Why Does Education for Sustainable Development Matter?

Our new Sustainability in the Curriculum Project Officer in the Scotland Team, Lucy Patterson, explains why education for sustainable development matters to her, and why it must be a priority in colleges and universities.

Students seek education to be prepared for their future, a future that will require us to learn to live more sustainably if we want their generation to thrive. Yet, during my time as a secondary science teacher, I witnessed a generation pessimistic about their role in sustainability. The statement “The world is ending, there is nothing we can do about it” highlighted the urgency for effective implementation of education for sustainable development (ESD). This pessimism doesn’t span from lack of awareness, students see evidence of the consequences of unsustainability everyday through the media, but instead from an inability to see the relevance of taking action on sustainability to their day-to-day life. This knowledge without an understanding of their agency and the relevance of issues to their individual lives has led to a sense of fatalism, and is linked to the current prevalence of eco-anxiety in young people today.

Further and Higher education providers are being increasingly encouraged to embed sustainability in the curriculum, for example through the new QAA / Advance HE Guidance, the new Professional Standards for College Lecturers in Scotland, and also directly by students themselves, as shown by SOS-UK’s research (Student Opinion: Climate Change 2021; Sustainability Skills Survey 2019). However, the benefit to institutions spans beyond adhering to policy and keeping students happy. The benefits of ESD overlap with numerous other institution goals, such as student wellbeing, employability, community engagement and, through the critical evaluation skills students develop, numerous other educational benefits.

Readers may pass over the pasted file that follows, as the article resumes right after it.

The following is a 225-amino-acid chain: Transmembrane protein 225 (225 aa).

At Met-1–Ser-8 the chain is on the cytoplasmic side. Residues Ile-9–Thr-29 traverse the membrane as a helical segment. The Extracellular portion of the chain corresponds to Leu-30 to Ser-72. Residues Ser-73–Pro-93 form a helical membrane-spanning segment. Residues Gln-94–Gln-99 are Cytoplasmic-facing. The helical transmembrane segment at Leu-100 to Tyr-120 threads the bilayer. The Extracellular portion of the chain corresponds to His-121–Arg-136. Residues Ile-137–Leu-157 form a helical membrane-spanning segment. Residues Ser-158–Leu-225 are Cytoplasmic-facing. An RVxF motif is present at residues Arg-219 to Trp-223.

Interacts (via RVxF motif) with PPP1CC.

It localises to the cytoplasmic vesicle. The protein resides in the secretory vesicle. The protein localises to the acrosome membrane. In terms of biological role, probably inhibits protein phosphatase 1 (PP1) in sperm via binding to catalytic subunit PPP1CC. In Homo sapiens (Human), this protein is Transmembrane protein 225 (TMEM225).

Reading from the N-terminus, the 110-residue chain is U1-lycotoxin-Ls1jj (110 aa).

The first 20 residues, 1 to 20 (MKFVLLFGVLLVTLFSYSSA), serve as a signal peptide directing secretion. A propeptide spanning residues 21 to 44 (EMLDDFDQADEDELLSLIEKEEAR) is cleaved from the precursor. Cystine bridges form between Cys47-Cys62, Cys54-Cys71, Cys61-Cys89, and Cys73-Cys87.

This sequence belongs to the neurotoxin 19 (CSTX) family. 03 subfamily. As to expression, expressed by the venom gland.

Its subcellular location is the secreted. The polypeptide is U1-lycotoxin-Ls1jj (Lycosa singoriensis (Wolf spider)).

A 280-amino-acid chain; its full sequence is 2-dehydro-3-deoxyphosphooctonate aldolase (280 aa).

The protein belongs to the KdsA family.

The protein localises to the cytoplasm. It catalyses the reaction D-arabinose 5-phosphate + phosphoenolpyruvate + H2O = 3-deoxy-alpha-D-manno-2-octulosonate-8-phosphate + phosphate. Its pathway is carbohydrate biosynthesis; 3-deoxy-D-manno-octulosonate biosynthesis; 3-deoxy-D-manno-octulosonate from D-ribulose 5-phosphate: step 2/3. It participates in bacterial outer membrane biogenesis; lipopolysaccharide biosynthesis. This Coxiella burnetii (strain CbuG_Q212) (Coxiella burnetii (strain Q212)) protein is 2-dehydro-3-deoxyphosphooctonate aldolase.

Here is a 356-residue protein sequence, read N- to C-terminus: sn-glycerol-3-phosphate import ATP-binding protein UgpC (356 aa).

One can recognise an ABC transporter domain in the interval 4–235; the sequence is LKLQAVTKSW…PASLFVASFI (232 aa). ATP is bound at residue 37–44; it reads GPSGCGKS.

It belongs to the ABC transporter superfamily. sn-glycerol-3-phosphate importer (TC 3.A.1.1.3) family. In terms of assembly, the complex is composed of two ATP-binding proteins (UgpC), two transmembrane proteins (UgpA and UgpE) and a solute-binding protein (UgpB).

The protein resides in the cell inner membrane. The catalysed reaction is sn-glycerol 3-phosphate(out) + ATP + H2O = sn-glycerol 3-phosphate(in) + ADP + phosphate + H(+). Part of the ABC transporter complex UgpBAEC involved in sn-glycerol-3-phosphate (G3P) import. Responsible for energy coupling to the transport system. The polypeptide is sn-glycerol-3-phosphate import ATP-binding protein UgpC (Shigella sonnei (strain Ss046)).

To appreciate why Education for Sustainable Development matters we need to have a clear view of its scope. ESD comprises environmental, social and economic issues, introducing them in a way relevant to students’ subject of study through critical pedagogy and transformative learning. It prepares students to be responsible citizens by developing competencies for sustainability that in theory contribute to achieving the sustainable development goals. 

In my years as a student studying Zoology, I felt sustainability was well addressed in my curriculum. I believe this is proven by the actions of my course mates and I who partook in climate strikes and continue to consider the environmental cost of our action’s day to day. However, my friends that studied other courses showed markedly less concern for the environment and more for other social causes, and the lack of unity may discourage efforts to act sustainably by those who do understand the importance and relevance of particular actions.

This is where institution-wide embedding of ESD in the curriculum, explicitly linking sustainability to every student’s future path, can help. I feel one of the great things about teaching students about sustainability using the Sustainable Development Goals (SDGs) is the breadth of social causes they cover – from diversity to gender and more – alongside and linked to environmental goals, showing a clear relevance to all subjects of studies, and all students. By embedding sustainability across all subjects’ curricula, we can unite student bodies with a common goal. This could have an exponential effect on our likelihood of meeting sustainability targets, as ESD should give students the skills to encourage all the communities they become part of during their lives to engage with sustainability.

In summary, embedding ESD in the curriculum for all students could have a profound effect on society’s progress against the sustainable development goals, ultimately improving the quality of life for future generations and safeguarding the planet from further harm. It is vital universities and colleges rise to the occasion, and do so quickly.
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